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Old 01-24-2008, 04:07 PM   #1
CrookedChris
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Default Yet another stir plate thread... with a For Sale feeler

After getting frustrated with the speed control limitations of brushless computer fans and just feeling uneasy about the lack of robustness in the speed control methods being implemented by the nice people on this forum I decided to go a step further in making my own stir plate.

Don't get me wrong, I don't think there's anything intrinsically wrong or unsafe with the designs I've seen implemented here. It's just that as an anal retentive electrical engineer I wanted finer control from 0 to full speed with no dead bands in the speed control knob and a robust design that will last me forever.

So I've implemented a very simple PWM (pulse width modulation) speed controller with a brushed DC motor (not a fan). My electronics provide ramp-up control, max speed limitation, and protection of the electronics from voltage spikes created by the motor (back EMF spikes). The brushed motor is a little louder than a brushless fan but the noise is dampened by the enclosure and is completely drowned out by the sound of the stir bar when stirring liquid.

I've made mine and it's working great. I haven't put together a schematic drawing or anything yet, just scribbles on scrap napkins and bits of paper. If people on this board are interested in my design I'll put together a schematic, bill of materials, and build instructions and post them to this thread. If no one's interested, I won't waste the time. So if you want to see it, speak up.

Additionally, if any of you guys (or gals) are really interested I would consider putting together ready to assemble kits of parts for sale. I'm not sure what it would cost yet. I'd just take the cost of all the parts (including a professionally manufactured circuit board and stir-bar) and mark it up a bit for my time and effort assembling the kits and dropping them off to be shipped. This option might be cheaper than getting all the parts yourself because of the volume discounts I might be able to get on the parts if enough people are interested.

I'll try to post pictures sometime in the next couple days but mine looks externally like all the others built in a Radio Shack project box. Inside there's a little circuit board and a bit of PVC pipe to hold the motor in place. On the end of the motor's shaft is a small plastic disk to which rare earth magnets are glued.

Also, in case anyone didn't know a small (too small for a 2L starter?) professionally manufactured stir plate can be purchased on-line for less than $90. But what fun is that? Hanna HI 190M Magnetic Stirrer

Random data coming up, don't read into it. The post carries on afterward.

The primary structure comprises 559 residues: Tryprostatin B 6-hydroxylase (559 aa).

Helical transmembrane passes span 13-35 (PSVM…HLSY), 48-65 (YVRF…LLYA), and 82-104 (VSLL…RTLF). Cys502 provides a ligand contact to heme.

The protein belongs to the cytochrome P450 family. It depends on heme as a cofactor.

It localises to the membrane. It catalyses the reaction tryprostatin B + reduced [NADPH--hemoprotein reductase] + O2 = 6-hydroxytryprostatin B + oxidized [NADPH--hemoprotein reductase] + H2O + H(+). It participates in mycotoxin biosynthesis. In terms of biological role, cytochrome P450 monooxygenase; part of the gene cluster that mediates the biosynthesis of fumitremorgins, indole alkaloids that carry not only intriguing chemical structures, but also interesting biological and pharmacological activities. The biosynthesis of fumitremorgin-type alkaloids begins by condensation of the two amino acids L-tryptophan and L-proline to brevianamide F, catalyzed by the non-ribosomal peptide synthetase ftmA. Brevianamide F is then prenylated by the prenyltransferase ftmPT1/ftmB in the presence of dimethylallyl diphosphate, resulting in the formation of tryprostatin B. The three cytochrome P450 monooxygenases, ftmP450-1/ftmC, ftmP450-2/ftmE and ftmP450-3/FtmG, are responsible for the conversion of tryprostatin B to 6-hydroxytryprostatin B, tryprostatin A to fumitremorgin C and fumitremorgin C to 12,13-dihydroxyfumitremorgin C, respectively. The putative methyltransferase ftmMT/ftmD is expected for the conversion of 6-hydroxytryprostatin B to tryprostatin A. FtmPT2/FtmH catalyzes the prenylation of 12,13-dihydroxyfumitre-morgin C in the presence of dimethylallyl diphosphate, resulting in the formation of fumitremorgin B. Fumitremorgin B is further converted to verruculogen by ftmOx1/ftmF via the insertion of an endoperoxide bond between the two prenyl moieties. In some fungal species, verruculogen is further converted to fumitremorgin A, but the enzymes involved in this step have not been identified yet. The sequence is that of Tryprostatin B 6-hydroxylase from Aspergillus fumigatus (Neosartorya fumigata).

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Old 01-24-2008, 07:36 PM   #2
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Well, I'm not interested in buying/building one as I built a simple 317 based controller, but I'd be interested to hear a quick summary of what you did. I'm just a hobbiest in electronics, and am always eager to see how something is done so I can use it later on.

Like with the spike from the motor you're talking about, I just put in a snubber diode, did you do something more complicated? I can set my max voltage by changing out one resistor that's in parallel with the pot, but it's going to be a whole different ballgame with PWM. Speaking of which, are you using it like a switch mode powersupply, or more as a duty cycle control for the motor?

Sorry for all of the questions, like I said, I love to learn something new.


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Old 01-24-2008, 07:52 PM   #3
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I've been meaning to do something like this for quite a while, but as I've already got an adjustable-output bench power supply it's easy to just use that, so my motivation has been lacking.

Just out of curiosity, why did you use a brushed motor, instead of just PWM-controlling a fan instead? Not that it's a big deal or anything, but fans are just so convenient because of how easily they can be adapted to make stir plates.
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Old 01-24-2008, 10:32 PM   #4
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Scimmia. Nope I just put in a diode, just like you did. Super simple solution for a simple problem. Maybe I missed it, very possible, but I didn't see that addition on other designs. The PWM is a duty cycle controller. My design is very simple and I also adjust the max speed using a single resistor. Don't apologize for asking the questions, they're good questions.

Funkenjaeger, I saw your post about closed loop control using a PIC and the speed feedback on the fan. That's definitely a good design and more sophisticated than mine. Mine's all analog. I did try PWM control w/ a fan but it still didn't deliver the results I wanted. Let me elaborate:

At first I thought that the voltage regulator method everybody was using looked super simple, required very few components, and I had all the parts on hand so I gave it a shot with a few different computer fans I had on hand. The minimum speed on my one 120 mm fan was too fast and threw the bar constantly. Additionally, a large portion of the POT rotation created voltages below the minimum operating voltage of the 120mm fan so I had this huge range of uselessness and a small range of POT rotation that just resulted in the fan spinning way too fast. The 80mm fans I had on hand (very old stuff) worked a lot better but were just too slow @ 12 V to get a really vigorous stir going in 2L.

I thought about wiring a resistor in series with the POT to eliminate this dead band but then I decided to quit putzing with the voltage regulator and just move to a PWM.

I built the PWM and tried it with the 120MM fan which improved the situation. That is, I could run the fan at a lower speed but low speed operation was touchy and rather twitchy. The problem with brushless motors (like computer fans) is that they use electronics to switch the magnetic fields as necessary to create a rotating magnetic field (whcih is done mechanically in a brushed motor) and when the voltage drops below the voltage needed to run those electronics (likely 5V in most cases) the fan just stops. Brushless motors are usually meant to be controlled by feeding a desired speed value to the controller or, in the case of a computer fan, to run constantly at one speed preset in the controls. That is, using PWM or reduced voltage to adjust the speed of a computer fan works to a certain extent (by reducing the current through the coils and thus the magnetic field) but that's not generally how they're designed to operate.